For retailers, regression testing is vital to ensure that previous functionality continues to work as it should when new features or updates are added and released into your eCommerce application. However, regression testing is not only driven by your own product development roadmap. Due to the fast-paced nature of operating systems, devices and browsers, there are regular updates and new releases each year which retailers need to keep pace with.

Retailers need to consider how best to support these peaks in demand for testing without diverting resources away from revenue-generating new functionality and development. Ten10’s digital test lab has been specifically designed to support the peaks in demand that in-house teams can struggle to support.

We typically have access to pre-release versions of browsers and operating systems so can mitigate the risk and the adverse impact of OS and browser upcoming releases could have on live eCommerce applications.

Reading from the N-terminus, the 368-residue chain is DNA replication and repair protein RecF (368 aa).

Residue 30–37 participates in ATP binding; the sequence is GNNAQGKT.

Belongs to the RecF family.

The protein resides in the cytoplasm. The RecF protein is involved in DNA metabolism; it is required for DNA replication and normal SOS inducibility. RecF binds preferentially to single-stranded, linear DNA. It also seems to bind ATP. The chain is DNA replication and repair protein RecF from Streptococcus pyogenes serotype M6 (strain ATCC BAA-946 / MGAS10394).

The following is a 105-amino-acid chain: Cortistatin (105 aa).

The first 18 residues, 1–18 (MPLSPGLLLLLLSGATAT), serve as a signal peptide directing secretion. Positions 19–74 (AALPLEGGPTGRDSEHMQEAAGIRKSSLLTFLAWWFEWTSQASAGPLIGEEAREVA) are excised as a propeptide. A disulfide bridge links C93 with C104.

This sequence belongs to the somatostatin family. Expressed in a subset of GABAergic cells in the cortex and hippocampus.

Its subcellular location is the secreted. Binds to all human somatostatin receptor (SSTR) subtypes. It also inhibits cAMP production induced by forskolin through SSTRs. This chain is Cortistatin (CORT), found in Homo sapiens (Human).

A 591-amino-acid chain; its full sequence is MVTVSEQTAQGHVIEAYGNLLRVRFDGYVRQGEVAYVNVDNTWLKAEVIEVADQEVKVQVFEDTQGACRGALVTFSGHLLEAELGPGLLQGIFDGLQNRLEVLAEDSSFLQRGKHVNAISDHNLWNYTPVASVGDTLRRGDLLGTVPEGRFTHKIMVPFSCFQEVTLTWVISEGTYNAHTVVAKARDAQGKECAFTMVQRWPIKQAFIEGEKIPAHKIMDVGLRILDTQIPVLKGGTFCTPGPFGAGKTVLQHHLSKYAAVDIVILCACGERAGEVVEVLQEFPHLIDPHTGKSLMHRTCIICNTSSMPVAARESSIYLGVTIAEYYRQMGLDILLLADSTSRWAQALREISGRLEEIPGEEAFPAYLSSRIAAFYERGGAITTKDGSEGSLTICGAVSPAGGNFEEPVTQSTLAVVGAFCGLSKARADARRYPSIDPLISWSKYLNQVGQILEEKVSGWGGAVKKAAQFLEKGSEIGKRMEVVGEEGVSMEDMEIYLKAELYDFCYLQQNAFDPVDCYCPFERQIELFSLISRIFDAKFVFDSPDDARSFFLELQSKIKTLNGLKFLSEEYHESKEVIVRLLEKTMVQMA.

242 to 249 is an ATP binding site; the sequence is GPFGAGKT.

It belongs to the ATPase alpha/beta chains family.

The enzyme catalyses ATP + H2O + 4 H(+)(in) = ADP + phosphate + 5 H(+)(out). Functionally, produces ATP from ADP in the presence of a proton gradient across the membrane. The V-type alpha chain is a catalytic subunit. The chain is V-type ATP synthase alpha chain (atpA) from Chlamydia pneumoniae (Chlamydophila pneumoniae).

Ten10’s software testing services for retailers

Ten10 is the UK’s leading independent provider of software testing solutions. As a proven and trusted partner for the retail sector, Ten10 brings experience testing a wide range of retail-specific applications including; front-end website and mobile apps, 3rd party payment tools and integration, full ERP systems, POS systems, warehousing and logistics platforms to name a few.

Our Digital Test Lab provides solutions for clients who are; developing a new application (or upgrade) to support business growth, have a requirement to meet industry regulations, and for those who need to ensure an existing application will continue to work as expected against new releases for devices, browsers and operating systems.

The Ten10 Digital Test Lab provides you with a comprehensive range of independent, specialist testing services to meet all of your digital demands. From accessibility and usability testing, compatibility testing across browsers and devices right through to performance testing and automated mobile testing.